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I'm a Java developer experimenting with C++.

I just created a new class. In my other class I want to have list where I can store Filter objects.

Filter.h

#ifndef FILTER_H_
#define FILTER_H_

class Filter {
public:
  Filter(int id);
  int id;
  ~Filter();

};

#endif /* FILTER_H_ */

Filter.cpp

#include "Filter.h"

Filter::Filter(int id) {
this.id = id;
}
Filter::~Filter() {
}

Cars.h

#include "Filter.h"
...
...
private:
  std::vector<Filter> filters;

Cars.cpp

so in a function here I try to do this:

int id = 2;
Filter *filter = new Filter(id);

which generate this error:

Cars.cpp:120: undefined reference to `Filter::Filter(int)'
stl_construct.h:83: undefined reference to `Filter::~Filter()'

What's the reason for this?

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This will not even compile. Are you sure, this is the real code? If so, you're compiling the project in a wrong way. How you do this? –  Kiril Kirov Aug 3 '12 at 8:40
2  
can you post your g++ build instructions? –  mathematician1975 Aug 3 '12 at 8:41
5  
If you're serious about C++, please pick up a good book and learn it properly. The way you're going, you'll end up with a horrible, leaking, buggy java-like mess. C++ is not the same as Java. –  Kerrek SB Aug 3 '12 at 8:43
4  
Please, please get a good book on C++ and forget everything you know from Java. C++ values completely different things, and you'll only hurt your C++ experience if you try to program the same way as you did in Java. –  Xeo Aug 3 '12 at 8:44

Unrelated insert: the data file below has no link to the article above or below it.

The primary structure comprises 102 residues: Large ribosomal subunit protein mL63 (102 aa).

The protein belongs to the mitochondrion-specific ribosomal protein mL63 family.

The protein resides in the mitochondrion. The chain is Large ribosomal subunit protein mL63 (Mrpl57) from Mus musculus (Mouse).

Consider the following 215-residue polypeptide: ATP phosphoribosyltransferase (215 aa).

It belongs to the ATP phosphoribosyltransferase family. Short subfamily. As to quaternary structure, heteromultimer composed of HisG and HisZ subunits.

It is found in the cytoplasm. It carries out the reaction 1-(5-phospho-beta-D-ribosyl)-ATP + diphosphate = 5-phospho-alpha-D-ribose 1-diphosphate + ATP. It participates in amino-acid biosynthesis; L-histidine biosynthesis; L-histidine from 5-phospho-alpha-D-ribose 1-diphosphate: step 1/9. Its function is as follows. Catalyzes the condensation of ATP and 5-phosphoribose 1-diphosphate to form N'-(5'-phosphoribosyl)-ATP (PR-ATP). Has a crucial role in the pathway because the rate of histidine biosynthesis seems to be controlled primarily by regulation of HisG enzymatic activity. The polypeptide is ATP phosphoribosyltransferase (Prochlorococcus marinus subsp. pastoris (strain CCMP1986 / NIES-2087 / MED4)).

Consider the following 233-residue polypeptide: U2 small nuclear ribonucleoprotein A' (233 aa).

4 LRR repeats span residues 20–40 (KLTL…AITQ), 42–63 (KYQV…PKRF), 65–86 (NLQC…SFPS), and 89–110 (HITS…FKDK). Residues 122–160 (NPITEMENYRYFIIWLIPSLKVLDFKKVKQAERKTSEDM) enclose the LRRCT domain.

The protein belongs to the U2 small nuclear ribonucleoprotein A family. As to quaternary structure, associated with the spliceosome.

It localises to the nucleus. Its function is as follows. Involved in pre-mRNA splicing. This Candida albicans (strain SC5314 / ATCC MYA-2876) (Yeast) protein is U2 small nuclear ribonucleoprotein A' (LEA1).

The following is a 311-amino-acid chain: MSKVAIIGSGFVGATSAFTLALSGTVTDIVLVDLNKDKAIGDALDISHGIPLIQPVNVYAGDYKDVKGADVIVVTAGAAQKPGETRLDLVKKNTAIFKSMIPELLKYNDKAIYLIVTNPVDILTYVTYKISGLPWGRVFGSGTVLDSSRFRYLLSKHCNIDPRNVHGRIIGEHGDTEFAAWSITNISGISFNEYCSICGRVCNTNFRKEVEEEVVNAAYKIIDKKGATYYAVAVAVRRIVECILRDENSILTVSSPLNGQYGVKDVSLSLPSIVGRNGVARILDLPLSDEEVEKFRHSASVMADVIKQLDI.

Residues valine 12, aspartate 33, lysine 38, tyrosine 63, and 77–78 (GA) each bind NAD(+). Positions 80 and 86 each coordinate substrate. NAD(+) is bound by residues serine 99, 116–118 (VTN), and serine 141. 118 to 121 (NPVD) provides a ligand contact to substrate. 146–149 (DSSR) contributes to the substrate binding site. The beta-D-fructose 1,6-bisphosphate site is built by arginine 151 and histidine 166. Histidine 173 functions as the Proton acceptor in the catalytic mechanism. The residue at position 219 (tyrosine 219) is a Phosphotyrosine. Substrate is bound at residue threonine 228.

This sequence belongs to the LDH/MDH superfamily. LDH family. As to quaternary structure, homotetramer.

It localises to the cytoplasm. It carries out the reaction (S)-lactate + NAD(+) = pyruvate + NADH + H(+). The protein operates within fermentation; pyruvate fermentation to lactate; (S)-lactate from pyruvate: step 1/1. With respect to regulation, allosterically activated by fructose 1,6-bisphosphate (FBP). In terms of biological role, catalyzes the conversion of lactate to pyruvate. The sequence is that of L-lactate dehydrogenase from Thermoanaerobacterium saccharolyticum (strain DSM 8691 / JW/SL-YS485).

3  
@Ole-M: Your specific problem is because of the way you are building your code. If you were building it the right way you would not be getting the errors above. The actual problem seems to be that you are not including Filter.cpp in your build. Unlike Java every C++ compiler is different. You need to learn how to use the compiler you have. –  john Aug 3 '12 at 8:52

1 Answer 1

up vote 5 down vote accepted

The error is generated by the linker because it can not see where the definition of the constructor is located.

If you are using an IDE, you should add both .cpp files to the project so that they can be compiled together and the definition would be found by the linker. It not, then you have to combine them yourself -assuming you are using gcc:

g++ cars.cpp filter.cpp

will combine them into one executable and should not show you that error

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